More than 300 Royal Navy sailors have spelled out a giant Platinum Jubilee greeting to the Queen on the flight deck of the aircraft carrier HMS Queen Elizabeth.
Nearly half the crew of the Navy’s flagship stood strong in bracing winds to form the tribute spelling out E II R 70 while off the south coast of England.
The Portsmouth-based carrier – formally named by the Queen in 2014 and commissioned in her presence three years later – briefly broke off from training for her autumn deployment to the Mediterranean to allow sailors to show their appreciation for the warship’s sponsor.
Captain Ian Feasey, commanding officer of the carrier, said: “From HMS Queen Elizabeth, the fleet flagship, and the wider Royal Navy, we send our best wishes to Her Majesty the Queen on the occasion of her Platinum Jubilee, celebrating 70 years of her reign.
“Each of us that has the honour to serve in HMS Queen Elizabeth takes inspiration from our sponsor, Her Majesty the Queen, who has dedicated her life to service and duty.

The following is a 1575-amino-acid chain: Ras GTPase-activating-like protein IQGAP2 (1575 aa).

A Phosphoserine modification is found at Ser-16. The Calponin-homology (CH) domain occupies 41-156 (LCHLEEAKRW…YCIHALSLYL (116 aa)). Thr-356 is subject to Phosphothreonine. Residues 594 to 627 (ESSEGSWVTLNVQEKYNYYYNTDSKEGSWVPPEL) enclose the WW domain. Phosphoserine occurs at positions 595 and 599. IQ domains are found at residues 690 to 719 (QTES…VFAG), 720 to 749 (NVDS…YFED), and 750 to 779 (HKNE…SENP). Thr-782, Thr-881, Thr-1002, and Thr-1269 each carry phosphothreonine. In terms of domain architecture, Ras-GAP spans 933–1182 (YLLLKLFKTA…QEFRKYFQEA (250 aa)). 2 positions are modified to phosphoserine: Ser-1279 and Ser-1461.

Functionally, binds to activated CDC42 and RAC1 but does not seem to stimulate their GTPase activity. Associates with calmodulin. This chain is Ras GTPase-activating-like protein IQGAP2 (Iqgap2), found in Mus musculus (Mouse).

“These selfless qualities are central tenets of our ship’s ethos and the Royal Navy.”
Royal Navy photographer Leading Seaman Dan Rosenbaum, 42, from Hertfordshire, spent an hour above the carrier in a Merlin helicopter to capture the human-formed lettering.
He said: “There are many considerations to take into account. The larger the ship, the higher you need to be, for example. But the biggest factor is the weather.
“The direction of the sun is important – the carrier’s two towers cast huge shadows over the flight deck, so you want the shadows over the sea.
“Wind speed is key. Because the flight deck is high above the water, the wind is much stronger. And although the flight deck team are used to that, most of the ship’s company are not, so you need calmer conditions.”
The 65,000-tonne warship returned to Portsmouth Naval Base last week after a short spell at sea, giving Capt Feasey the opportunity to present Platinum Jubilee medals to around 250 members of his ship’s company who were eligible having served their country for five years or more.